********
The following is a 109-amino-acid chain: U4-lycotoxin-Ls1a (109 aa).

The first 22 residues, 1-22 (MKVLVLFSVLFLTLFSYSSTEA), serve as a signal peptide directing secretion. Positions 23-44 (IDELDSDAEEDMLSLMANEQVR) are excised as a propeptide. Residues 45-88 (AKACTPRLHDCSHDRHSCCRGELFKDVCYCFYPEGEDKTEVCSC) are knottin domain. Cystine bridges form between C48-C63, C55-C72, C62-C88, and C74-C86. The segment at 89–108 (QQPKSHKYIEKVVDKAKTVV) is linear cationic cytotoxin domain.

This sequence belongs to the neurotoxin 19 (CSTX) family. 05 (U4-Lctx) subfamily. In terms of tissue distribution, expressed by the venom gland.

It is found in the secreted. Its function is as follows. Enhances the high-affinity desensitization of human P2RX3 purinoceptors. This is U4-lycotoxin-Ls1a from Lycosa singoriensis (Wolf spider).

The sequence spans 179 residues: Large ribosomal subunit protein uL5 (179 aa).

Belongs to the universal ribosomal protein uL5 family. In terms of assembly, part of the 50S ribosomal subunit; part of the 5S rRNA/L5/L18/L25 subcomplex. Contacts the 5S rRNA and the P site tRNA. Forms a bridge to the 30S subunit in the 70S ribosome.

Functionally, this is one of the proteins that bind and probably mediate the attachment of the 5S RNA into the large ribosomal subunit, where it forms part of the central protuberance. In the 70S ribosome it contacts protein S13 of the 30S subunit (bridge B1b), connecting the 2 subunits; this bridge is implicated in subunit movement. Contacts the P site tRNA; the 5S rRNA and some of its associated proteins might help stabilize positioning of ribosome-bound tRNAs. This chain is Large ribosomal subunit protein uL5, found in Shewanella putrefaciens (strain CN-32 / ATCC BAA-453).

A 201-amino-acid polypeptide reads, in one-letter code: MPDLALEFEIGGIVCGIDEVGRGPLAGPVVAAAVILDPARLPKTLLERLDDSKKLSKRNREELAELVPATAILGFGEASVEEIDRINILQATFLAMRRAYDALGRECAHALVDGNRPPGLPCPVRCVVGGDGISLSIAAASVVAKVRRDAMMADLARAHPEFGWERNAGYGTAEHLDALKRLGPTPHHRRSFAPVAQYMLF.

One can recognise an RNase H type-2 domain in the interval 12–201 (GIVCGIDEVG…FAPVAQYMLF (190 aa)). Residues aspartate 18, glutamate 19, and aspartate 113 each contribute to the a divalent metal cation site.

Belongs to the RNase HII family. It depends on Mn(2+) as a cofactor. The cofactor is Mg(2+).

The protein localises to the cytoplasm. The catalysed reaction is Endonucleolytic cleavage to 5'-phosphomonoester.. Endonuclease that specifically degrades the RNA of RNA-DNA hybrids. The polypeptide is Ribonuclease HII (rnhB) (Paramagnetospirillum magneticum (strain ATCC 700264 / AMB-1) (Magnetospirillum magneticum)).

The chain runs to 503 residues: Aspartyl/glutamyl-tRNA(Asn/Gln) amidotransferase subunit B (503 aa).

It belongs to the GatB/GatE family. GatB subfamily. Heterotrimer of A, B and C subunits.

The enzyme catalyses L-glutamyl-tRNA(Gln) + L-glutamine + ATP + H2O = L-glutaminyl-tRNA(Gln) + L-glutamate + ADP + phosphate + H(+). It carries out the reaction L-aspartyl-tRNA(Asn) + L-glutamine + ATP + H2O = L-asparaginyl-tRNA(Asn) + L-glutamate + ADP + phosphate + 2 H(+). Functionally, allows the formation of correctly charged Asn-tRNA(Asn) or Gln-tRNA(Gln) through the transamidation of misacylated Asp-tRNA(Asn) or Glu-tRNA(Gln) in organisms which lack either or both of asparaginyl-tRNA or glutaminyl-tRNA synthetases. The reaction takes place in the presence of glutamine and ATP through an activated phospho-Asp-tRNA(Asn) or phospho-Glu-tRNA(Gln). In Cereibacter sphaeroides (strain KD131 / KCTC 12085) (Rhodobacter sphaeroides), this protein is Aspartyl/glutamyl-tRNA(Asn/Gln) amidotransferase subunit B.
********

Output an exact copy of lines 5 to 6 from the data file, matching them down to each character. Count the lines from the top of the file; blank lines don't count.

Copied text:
The sequence spans 179 residues: Large ribosomal subunit protein uL5 (179 aa).

Belongs to the universal ribosomal protein uL5 family. In terms of assembly, part of the 50S ribosomal subunit; part of the 5S rRNA/L5/L18/L25 subcomplex. Contacts the 5S rRNA and the P site tRNA. Forms a bridge to the 30S subunit in the 70S ribosome.